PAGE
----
What state benefits does payment of Class 2 NIC entitle me to?

You can find details of the benefits to which Class 2 gives entitlement in the tax basics section.

Class 4 NIC do not count towards any state benefits.

Why might I choose to pay Class 2 NIC even if my earnings are below the Small Profits Threshold?

You might want to protect your eligibility to certain state benefits. This is because eligibility for some state benefits relies on you having paid a certain amount of Class 2 NIC within a defined time. The two benefits most likely to be affected are maternity allowance and in some specific circumstances, contributions based employment and support allowance (ESA).

If this is the case, you should contact HMRC and make arrangements to pay the Class 2 NIC early, before the Self Assessment deadline.

The state pension also depends on you having paid or been credited with sufficient NIC over your working life. You can read more about eligibility for the state pension in our pensioners section.

Why might I choose to pay Class 2 NIC even though I could be exempt because I am entitled to pay reduced rate contributions?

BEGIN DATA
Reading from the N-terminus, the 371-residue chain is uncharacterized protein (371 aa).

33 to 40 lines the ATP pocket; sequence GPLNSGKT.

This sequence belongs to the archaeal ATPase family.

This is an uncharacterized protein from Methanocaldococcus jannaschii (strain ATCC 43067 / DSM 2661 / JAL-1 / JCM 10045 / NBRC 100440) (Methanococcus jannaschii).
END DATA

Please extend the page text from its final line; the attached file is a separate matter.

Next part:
You might want to protect your eligibility to certain state benefits. This is because eligibility for some state benefits relies on you having paid a certain amount of Class 2 NIC within a defined time. The two benefits most likely to be affected are maternity allowance and in some specific circumstances, contributions-based employment and support allowance (ESA).

If this is the case, you should contact HMRC and make arrangements to pay the Class 2 NIC early.

The state pension also depends on you having paid or been credited with sufficient NIC over your working life. You can read more about eligibility for the state pension in our pensioners section.

How does the payment of Class 2 NIC affect entitlement to maternity allowance?

Entitlement to maternity allowance is based on NIC paid in the 66 weeks before the baby is due. This period is known as the test period.

There are two levels of maternity allowance:

  1. The standard rate for which you must be self-employed for 26 weeks in that test period and have paid Class 2 NIC for 13 of them; and
  2. The lower rate for which you must be self-employed for at least 26 weeks in that test period and have earnings of at least £30 per week on average.

As an example, if your baby was due in August 2022, then you would have had to pay sufficient contributions in the 66 weeks leading up to that date – broadly from May 2021 to August 2022. Payment of your Class 2 NIC for the tax year 2021/22 is not due until 31 January 2023, so these contributions would not have been paid at the time you make a claim for Maternity Allowance.